Tuesday, July 04, 2006

Ode to Times Square and people's right to the city

Marshall Berman, a Marxist-humanist and urbanism professor, has a new book that celebrates One Hundred Years of Spectacle in Times Square. Dissent has a good essay which is excerpted and adapted from the book here.

The essay, while entertaining and insightful, is quite long. What interests me most is the last part (scroll down to the section titled Epilogue: Reuters and Me), where Berman got thrown off the sidewalk in front of the Reuters building in Times Square, probably because he didn't look appropriate. Here're some of his thoughts:
What has made Times Square special for a century is that, to a remarkable extent, it really did belong to everybody. It enveloped the whole world in its spectacle of bright lights; it gave everybody a thrill; it was a trip where the whole world could cruise. ... the people look great, the lights look great; so I let it be, until the day one of these global corporations touched me, and told me I wasn’t allowed to stand on the street on Forty-Second Street and Broadway.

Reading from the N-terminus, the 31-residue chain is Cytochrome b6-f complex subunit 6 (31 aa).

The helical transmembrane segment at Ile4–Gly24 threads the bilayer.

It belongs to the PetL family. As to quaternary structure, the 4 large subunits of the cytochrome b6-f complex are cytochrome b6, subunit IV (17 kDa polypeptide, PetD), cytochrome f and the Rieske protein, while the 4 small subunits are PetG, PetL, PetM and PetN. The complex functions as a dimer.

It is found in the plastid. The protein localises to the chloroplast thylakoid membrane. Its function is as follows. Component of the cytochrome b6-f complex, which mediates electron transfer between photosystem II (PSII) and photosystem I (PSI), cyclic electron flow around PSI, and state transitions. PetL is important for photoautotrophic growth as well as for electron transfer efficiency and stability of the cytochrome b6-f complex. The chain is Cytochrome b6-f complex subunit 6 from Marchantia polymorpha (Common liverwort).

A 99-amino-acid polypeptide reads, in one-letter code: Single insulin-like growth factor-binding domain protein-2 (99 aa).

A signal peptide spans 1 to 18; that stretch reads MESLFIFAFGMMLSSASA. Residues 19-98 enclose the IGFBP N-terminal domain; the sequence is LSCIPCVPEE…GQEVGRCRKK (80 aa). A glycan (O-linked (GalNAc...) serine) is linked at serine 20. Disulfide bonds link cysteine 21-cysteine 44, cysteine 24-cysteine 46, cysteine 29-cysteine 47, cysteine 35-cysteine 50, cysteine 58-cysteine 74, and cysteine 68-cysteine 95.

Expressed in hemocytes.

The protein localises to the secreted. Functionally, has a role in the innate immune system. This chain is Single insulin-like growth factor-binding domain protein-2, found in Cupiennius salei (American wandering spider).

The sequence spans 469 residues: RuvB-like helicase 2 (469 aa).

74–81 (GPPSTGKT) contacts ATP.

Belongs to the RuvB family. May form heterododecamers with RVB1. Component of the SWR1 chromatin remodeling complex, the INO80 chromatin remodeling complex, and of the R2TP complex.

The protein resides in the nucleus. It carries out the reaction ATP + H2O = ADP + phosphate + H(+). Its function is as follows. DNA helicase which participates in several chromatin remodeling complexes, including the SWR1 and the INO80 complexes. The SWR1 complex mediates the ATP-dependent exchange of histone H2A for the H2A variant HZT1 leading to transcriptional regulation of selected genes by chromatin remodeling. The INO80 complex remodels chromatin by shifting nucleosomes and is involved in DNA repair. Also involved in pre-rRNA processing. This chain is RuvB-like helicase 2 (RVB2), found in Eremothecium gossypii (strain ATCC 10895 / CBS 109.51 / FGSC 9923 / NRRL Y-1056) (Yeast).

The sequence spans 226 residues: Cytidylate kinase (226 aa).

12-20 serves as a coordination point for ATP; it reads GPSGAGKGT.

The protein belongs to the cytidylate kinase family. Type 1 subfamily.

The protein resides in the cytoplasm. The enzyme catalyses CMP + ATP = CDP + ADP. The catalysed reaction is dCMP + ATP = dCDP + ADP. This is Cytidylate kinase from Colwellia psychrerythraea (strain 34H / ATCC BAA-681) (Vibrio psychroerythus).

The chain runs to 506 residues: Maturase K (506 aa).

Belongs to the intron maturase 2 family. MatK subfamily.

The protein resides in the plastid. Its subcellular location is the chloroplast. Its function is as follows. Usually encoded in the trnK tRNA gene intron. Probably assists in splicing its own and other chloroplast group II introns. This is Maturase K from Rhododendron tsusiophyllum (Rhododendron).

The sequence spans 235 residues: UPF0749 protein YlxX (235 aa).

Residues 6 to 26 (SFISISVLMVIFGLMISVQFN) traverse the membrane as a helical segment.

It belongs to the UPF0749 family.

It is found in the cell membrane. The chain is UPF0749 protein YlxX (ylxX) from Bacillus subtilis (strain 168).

Where did these guys get the idea that they own the street? How many more of the Square’s new corporate giants share this belief? And how did they get it? ...

As I close, there are two big ideas to sign. The first big idea, which goes back to the start of the Enlightenment, is that the right to the city is a basic human right. The second, flowing from the first, is the right to be part of the city spectacle. This spectacle is as old, and as modern, as the city itself.

Pic of Reuters building in Times Square was taken from davetravel.scripting.com

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